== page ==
Posted in Quotes

Harmless Tea

On the dining room wall of my apartment is a cross-stitched picture of two ladies drinking tea. I don’t know where it came from; it was there when I moved in. It says the following:

May all loving friends

Be happy and free

In drinking a cup

Of harmless tea.

Every morning as I eat breakfast I stare at that picture and wonder “What does that even mean???”

We all know that tea is not harmless. Tea is a symbol of rebellion–our rebellion against the British. In fact, today is the 243rd anniversary of the Boston Tea Party. Our Founding Fathers considered tea so dangerous that they destroyed a shipment worth an estimated $700,000 (in today’s dollars). Actually, it was the tea tax and the tyranny it represented that was dangerous. The protest against the tea lit a spark and less than three years later, the Second Continental Congress signed the Declaration of Independence.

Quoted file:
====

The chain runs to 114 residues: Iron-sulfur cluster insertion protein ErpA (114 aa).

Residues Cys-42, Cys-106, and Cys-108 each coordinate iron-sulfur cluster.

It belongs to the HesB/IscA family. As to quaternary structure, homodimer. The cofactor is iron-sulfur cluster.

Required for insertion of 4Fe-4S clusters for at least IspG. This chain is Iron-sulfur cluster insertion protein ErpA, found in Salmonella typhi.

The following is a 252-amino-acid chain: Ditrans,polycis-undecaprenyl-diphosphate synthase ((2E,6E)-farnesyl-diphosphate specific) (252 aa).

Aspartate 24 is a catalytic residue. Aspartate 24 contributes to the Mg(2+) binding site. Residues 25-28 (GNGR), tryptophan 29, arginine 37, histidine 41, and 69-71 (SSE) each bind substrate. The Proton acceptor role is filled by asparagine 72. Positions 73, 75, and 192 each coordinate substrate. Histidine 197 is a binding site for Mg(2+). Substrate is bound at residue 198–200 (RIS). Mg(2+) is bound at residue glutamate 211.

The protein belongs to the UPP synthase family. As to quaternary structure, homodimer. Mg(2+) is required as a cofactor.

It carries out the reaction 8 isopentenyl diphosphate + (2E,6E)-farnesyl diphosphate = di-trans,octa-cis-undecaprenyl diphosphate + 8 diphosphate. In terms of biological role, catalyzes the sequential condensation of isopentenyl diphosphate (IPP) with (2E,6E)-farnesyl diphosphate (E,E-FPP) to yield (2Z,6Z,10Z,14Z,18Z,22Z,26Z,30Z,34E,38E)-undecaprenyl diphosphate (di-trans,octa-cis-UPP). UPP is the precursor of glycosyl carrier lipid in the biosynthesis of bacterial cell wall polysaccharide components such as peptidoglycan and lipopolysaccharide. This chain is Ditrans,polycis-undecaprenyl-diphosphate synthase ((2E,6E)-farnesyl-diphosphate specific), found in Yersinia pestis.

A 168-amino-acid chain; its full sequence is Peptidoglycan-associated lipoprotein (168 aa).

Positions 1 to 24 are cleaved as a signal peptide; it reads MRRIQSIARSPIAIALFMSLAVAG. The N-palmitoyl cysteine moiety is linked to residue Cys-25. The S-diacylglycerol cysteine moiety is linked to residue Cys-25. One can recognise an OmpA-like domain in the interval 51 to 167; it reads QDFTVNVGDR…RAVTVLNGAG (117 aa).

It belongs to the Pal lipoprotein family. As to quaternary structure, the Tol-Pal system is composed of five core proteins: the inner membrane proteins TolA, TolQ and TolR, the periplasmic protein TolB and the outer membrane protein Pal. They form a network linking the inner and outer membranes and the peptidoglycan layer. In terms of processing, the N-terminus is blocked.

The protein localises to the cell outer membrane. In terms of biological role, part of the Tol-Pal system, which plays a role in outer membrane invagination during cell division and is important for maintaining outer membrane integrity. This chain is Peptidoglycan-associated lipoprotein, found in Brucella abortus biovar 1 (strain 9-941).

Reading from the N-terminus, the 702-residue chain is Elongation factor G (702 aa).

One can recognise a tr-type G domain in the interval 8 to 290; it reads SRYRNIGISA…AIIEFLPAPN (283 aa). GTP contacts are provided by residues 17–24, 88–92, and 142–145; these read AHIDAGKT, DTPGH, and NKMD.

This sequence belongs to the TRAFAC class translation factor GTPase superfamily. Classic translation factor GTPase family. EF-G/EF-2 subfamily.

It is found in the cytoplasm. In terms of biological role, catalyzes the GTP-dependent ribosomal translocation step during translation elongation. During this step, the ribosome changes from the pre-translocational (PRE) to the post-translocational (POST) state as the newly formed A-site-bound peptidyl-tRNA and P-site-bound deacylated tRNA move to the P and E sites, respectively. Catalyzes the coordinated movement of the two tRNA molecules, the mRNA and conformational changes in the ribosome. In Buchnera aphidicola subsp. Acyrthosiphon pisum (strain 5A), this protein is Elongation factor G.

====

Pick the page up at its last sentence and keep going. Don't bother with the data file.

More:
So is this phrase a Tory code? Perhaps they had a secret club–the opposite of the Sons of Liberty–and this is what they had to say in order to gain admittance.

Now I really want to watch Johnny Tremain.

 

What theories do you have?

 

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2 thoughts on “Harmless Tea

  1. To drink (or spill) some harmless tea is to engage in idle, non-malicious gossip or chit-chat; that’s a pretty archaic usage, but the verse could easily be that old, and would carry the double meaning of chatting/gossiping over a cup of tea with a friend.

    Even further back, both tea and coffee were once both considered rather dangerous drugs. There was a lot of advertising done by English import companies to combat that idea, largely by underlining that they were harmless compared to alcohol. As recently as the 19th century, there’s a Sheridan Le Fanu story in which a man sees demonic visions because he drinks too much green tea; it’s treated with great seriousness as being as potent as opium in that way — the story is even called “Green Tea.”

    Hope all this is some help! 🙂

    Like

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